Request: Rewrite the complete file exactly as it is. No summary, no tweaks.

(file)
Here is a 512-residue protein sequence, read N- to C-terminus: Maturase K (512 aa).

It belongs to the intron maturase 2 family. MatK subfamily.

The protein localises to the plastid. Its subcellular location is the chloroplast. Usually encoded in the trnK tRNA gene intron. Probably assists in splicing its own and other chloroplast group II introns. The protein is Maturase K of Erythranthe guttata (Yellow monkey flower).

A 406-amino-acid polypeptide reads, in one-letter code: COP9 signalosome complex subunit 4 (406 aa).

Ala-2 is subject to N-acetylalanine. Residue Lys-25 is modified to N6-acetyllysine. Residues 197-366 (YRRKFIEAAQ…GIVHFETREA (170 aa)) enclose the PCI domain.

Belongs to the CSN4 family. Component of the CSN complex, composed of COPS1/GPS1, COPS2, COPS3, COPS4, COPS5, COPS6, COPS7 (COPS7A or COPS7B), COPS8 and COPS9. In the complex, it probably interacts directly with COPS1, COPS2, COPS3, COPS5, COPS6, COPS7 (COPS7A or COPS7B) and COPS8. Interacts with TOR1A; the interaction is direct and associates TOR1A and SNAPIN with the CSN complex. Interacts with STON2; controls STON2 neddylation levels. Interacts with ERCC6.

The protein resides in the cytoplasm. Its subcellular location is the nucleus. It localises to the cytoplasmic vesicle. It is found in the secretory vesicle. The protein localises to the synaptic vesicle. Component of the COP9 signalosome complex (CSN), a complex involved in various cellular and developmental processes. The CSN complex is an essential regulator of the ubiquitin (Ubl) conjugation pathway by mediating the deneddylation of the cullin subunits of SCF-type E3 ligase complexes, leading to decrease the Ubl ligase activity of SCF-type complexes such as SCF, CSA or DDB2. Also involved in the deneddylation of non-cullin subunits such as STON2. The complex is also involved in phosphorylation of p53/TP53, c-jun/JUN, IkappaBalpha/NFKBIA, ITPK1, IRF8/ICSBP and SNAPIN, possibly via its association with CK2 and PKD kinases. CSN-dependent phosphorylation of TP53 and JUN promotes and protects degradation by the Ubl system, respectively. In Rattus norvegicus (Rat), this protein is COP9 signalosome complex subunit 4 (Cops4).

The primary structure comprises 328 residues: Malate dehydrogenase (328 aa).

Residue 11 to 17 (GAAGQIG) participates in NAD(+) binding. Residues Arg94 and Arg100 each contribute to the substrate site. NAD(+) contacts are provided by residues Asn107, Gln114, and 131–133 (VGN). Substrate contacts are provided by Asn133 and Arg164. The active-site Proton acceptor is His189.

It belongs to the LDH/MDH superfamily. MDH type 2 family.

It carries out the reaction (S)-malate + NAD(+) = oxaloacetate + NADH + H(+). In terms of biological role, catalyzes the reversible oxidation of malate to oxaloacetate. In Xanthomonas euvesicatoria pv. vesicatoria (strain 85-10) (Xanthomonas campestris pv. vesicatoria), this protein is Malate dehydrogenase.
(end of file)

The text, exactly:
Here is a 512-residue protein sequence, read N- to C-terminus: Maturase K (512 aa).

It belongs to the intron maturase 2 family. MatK subfamily.

The protein localises to the plastid. Its subcellular location is the chloroplast. Usually encoded in the trnK tRNA gene intron. Probably assists in splicing its own and other chloroplast group II introns. The protein is Maturase K of Erythranthe guttata (Yellow monkey flower).

A 406-amino-acid polypeptide reads, in one-letter code: COP9 signalosome complex subunit 4 (406 aa).

Ala-2 is subject to N-acetylalanine. Residue Lys-25 is modified to N6-acetyllysine. Residues 197-366 (YRRKFIEAAQ…GIVHFETREA (170 aa)) enclose the PCI domain.

Belongs to the CSN4 family. Component of the CSN complex, composed of COPS1/GPS1, COPS2, COPS3, COPS4, COPS5, COPS6, COPS7 (COPS7A or COPS7B), COPS8 and COPS9. In the complex, it probably interacts directly with COPS1, COPS2, COPS3, COPS5, COPS6, COPS7 (COPS7A or COPS7B) and COPS8. Interacts with TOR1A; the interaction is direct and associates TOR1A and SNAPIN with the CSN complex. Interacts with STON2; controls STON2 neddylation levels. Interacts with ERCC6.

The protein resides in the cytoplasm. Its subcellular location is the nucleus. It localises to the cytoplasmic vesicle. It is found in the secretory vesicle. The protein localises to the synaptic vesicle. Component of the COP9 signalosome complex (CSN), a complex involved in various cellular and developmental processes. The CSN complex is an essential regulator of the ubiquitin (Ubl) conjugation pathway by mediating the deneddylation of the cullin subunits of SCF-type E3 ligase complexes, leading to decrease the Ubl ligase activity of SCF-type complexes such as SCF, CSA or DDB2. Also involved in the deneddylation of non-cullin subunits such as STON2. The complex is also involved in phosphorylation of p53/TP53, c-jun/JUN, IkappaBalpha/NFKBIA, ITPK1, IRF8/ICSBP and SNAPIN, possibly via its association with CK2 and PKD kinases. CSN-dependent phosphorylation of TP53 and JUN promotes and protects degradation by the Ubl system, respectively. In Rattus norvegicus (Rat), this protein is COP9 signalosome complex subunit 4 (Cops4).

The primary structure comprises 328 residues: Malate dehydrogenase (328 aa).

Residue 11 to 17 (GAAGQIG) participates in NAD(+) binding. Residues Arg94 and Arg100 each contribute to the substrate site. NAD(+) contacts are provided by residues Asn107, Gln114, and 131–133 (VGN). Substrate contacts are provided by Asn133 and Arg164. The active-site Proton acceptor is His189.

It belongs to the LDH/MDH superfamily. MDH type 2 family.

It carries out the reaction (S)-malate + NAD(+) = oxaloacetate + NADH + H(+). In terms of biological role, catalyzes the reversible oxidation of malate to oxaloacetate. In Xanthomonas euvesicatoria pv. vesicatoria (strain 85-10) (Xanthomonas campestris pv. vesicatoria), this protein is Malate dehydrogenase.